7 Misconceptions About Entrepreneurship
Entrepreneurship is romanticized in our culture, and it’s easy to see why: We live in a capitalistic society that values the creation of ideas, the unlimited potential of business and of course the prestige of attaining wealth and power.
On top of that, we have entrepreneurial celebrities like Elon Musk and Mark Zuckerberg inspiring countless waves of new entrepreneurs striving to achieve the same level of success they did.
That is a good thing -- mostly: Startups drive economic growth, and the entrepreneurial journey is valuable in almost any future application. However, too many young people (and people new to business ownership) end up being in over their heads because they believed in these common entrepreneurial misconceptions:
1. Entrepreneurs are born to lead.
It may seem that some people were born natural leaders, or were born with better traits to become entrepreneurs, but in reality, entrepreneurs come in all shapes and sizes, and it’s possible to acquire the necessary traits to become a successful entrepreneur no matter how you started out. Introverts, extraverts, “idea people” and grunt workers have all had equal stakes in business ownership and development; anyone can be an entrepreneur, given the right mindset and dedication.
2. The idea is everything.
It’s true that a sexy idea can give you a head start in the entrepreneurial world. You’ll attract more investors, whether you seek private investing or crowdfunding, and you’ll have a more profitable and/or sustainable foundation on which to build your business.
However, even the best ideas can end up failing if they aren’t properly supported. And, by that same token, even mediocre ideas can, with the right team and enough adaptation, end up surviving. Your idea is bound to change, and is tied to many other variables, so don’t get too invested in it.
3. You'll have unlimited freedom.
Many people are drawn to the idea of entrepreneurship because of the potential freedom it brings. It’s true that you’ll be the one setting most of the rules. You can abolish the 9-5 workday if you want, enable remote work options, dress casually and declare your own vacations
Just don’t forget that you’re also responsible for making this business profitable. Oftentimes, that means making tremendous personal sacrifices, working long hours and getting stuck at the office far longer than you’d like.
4. It's an easy way to get rich.
Entrepreneurship is a path to wealth-building with a strong potential for success; with the right variables lined up, there’s no upper limit to how much you can earn.
However, you can’t think of entrepreneurship as a get-rich-quick scheme. You’ll need to invest significant resources into your business, including both time and money. Even with all the right things in place, you'll have no guarantee you’ll have the timing or the pacing right.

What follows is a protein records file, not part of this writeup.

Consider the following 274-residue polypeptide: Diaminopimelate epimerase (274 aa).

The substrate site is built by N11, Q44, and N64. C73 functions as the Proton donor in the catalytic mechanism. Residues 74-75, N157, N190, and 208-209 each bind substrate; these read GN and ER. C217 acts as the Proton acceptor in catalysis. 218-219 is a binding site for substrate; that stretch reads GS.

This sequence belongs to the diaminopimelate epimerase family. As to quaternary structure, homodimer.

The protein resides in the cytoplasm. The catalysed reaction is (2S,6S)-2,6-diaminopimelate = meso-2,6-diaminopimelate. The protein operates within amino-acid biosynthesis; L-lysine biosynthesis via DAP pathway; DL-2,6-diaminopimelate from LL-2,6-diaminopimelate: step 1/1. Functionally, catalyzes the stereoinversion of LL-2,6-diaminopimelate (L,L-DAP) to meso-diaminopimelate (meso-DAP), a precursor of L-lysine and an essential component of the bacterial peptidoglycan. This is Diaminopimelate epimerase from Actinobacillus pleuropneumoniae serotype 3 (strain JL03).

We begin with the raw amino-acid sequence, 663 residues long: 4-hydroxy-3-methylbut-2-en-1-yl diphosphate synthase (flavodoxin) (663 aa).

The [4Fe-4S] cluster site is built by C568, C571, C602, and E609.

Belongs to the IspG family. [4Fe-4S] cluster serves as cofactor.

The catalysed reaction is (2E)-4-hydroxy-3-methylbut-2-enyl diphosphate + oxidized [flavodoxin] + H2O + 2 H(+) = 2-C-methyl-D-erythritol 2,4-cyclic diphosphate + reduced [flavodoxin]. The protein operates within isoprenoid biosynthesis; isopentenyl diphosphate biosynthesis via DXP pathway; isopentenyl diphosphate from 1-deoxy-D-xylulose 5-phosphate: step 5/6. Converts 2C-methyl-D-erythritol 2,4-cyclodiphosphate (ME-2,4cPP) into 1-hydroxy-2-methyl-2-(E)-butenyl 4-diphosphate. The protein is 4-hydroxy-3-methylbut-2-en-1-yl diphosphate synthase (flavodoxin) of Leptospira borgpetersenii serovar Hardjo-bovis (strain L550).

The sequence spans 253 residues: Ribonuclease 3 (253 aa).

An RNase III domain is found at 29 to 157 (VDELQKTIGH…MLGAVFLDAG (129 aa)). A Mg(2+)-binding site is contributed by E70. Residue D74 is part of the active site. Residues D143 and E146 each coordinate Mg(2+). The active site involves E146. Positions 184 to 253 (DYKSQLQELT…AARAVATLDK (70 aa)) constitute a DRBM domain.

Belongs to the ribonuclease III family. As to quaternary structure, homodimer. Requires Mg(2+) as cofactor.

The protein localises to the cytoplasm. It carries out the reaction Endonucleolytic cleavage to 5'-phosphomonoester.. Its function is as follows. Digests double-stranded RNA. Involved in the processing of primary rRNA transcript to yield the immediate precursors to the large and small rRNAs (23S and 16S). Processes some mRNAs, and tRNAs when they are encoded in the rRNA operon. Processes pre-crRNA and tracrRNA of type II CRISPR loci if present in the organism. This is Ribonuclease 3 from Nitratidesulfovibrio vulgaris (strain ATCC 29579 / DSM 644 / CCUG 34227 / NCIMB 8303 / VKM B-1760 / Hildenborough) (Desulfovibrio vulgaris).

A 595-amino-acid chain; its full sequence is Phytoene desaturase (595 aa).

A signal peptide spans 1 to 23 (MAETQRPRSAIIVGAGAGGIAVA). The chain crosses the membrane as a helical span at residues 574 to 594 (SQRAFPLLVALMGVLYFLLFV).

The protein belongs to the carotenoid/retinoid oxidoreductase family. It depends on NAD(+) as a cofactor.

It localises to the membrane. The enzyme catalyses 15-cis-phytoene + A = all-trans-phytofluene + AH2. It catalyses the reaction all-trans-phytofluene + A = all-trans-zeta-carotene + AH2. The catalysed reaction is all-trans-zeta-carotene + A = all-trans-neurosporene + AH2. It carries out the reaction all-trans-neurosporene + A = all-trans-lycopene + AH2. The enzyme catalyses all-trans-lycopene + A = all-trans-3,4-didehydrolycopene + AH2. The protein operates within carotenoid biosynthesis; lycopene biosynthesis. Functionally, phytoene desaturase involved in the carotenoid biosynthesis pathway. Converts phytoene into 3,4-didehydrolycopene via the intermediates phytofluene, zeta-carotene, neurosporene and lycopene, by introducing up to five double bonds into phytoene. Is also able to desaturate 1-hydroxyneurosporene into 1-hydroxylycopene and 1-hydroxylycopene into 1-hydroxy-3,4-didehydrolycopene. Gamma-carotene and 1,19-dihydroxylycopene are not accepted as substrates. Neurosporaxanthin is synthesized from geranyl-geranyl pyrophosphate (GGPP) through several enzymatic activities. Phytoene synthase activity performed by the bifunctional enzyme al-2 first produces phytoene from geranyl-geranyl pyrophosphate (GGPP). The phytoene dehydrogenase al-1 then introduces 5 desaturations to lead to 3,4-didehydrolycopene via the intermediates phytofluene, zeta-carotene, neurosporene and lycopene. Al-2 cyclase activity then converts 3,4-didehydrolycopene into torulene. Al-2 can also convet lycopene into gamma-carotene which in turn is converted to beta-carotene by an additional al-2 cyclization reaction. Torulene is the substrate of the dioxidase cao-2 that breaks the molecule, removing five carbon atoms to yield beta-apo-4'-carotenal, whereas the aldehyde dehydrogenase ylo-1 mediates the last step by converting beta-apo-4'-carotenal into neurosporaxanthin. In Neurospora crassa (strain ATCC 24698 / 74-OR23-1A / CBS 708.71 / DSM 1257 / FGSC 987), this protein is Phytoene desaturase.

5. Success will come fast or not at all.
The portrait of the successful entrepreneur is usually of someone whose business skyrocketed to success overnight. The reality is, of course, it takes many months -- even years -- of hard work and countless struggles before the payoff hits. Because of the looming failure rate of startups, too many entrepreneurs believe it’s an all-or-nothing bid, but success and failure come in much more diverse shades than that.
6. It's all on your shoulders.
Entrepreneurs often get the most credit for building their businesses because they’re the faces of their respective companies, and the original founders. However, no entrepreneur ever found success completely on his/her own.
There’s always a mentor, an investor, a partner, a team of employees or at least a supportive family member who was/were there to help make the founder's dreams a reality. Don’t try to do everything yourself; learn to accept and ask for help from others, and your potential will only grow.
7. You know the secret to success.
Most excitable new entrepreneurs believe they have the secret to success -- they know their idea can’t be competed with, or they think they have the perfect timing, or they have a “secret weapon” that will make them successful. This is almost always a delusion.
Businesses succeed or fail based on a number of different, interacting variables. To reduce it all down to one variable is arrogant and short-sighted. If there was a straightforward secret to success, we’d all be mega-rich entrepreneurs.
The reality of entrepreneurship is different from the one you see frequently portrayed in biographical articles and economic headlines, but that doesn’t mean it’s worse or not worth pursuing. All that this "reality" means is that you have to be better prepared for the hardships and the side of entrepreneurship that isn’t as openly discussed.